So, are these finalists actually being harmed? Affirmative action has been around long enough for people to judge the results, and a few research studies have investigated both the short and long term affects. The conclusion is that affirmative action policies do generally work in increasing diversity within a population, but not always how you’d expect. For example, the most noticeable result is that affirmative action tends to strongly benefit white women. Meanwhile, minorities who are targeted by the worst discrimination, like black and Hispanic men, may actually lose ground.

Currently there’s some soul searching going on because of an Asian class-action suit against Harvard University alleging discrimination in admissions. This has brought up the topic of “mismatch,” a theory that suggests some minorities might actually be harmed by promotion into an environment where they don’t really have the skills to compete. This would be beginning authors, for example, who are nominated before they’ve really gotten control of their skills as a writer. This means people might lose respect for them, stop reading their work, etc. So, is this happening to minorities who win the Hugo?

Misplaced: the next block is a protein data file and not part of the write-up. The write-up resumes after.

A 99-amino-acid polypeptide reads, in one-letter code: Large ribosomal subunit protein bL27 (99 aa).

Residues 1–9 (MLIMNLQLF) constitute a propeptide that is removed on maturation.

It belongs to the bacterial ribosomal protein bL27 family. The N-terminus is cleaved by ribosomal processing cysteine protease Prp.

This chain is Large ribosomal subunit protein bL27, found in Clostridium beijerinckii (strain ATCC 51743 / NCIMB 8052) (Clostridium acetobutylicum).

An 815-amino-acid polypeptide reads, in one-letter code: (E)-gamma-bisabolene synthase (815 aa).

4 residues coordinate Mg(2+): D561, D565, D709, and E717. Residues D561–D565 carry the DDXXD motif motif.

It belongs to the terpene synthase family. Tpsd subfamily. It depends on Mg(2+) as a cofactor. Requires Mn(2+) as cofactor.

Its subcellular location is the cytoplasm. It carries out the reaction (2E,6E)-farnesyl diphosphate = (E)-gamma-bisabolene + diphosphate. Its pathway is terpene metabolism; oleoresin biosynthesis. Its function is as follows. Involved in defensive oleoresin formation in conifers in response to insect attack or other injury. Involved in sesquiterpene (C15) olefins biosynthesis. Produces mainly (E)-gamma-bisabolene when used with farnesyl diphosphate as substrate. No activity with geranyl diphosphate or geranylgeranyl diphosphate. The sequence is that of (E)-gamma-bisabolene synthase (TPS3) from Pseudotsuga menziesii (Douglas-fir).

So far, it doesn’t look that way, complaints from this year’s finalists notwithstanding. They still get the name recognition, and appealing winners have gone on to become poster children, nominated again and attractive for film and TV deals. For example, see recent winners Nnedi Okorafor, Nora Jemisin and Victor LaValle. There’s also at least a small bump in readership.

Maybe it’s a question of whether the ideas actually stand up?

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Review of Incredibles 2 

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This is an animated film written and directed by Brad Bird, starring Holly Hunter, Craig T. Nelson and Samuel T. Jackson. It was produced by Pixar, distributed by Walt Disney Pictures, and released to theaters June 15, 2018. This is the second animated film in this series. For anyone who missed it, the first film titled The Incredibles was released in 2004. This review contains major spoilers.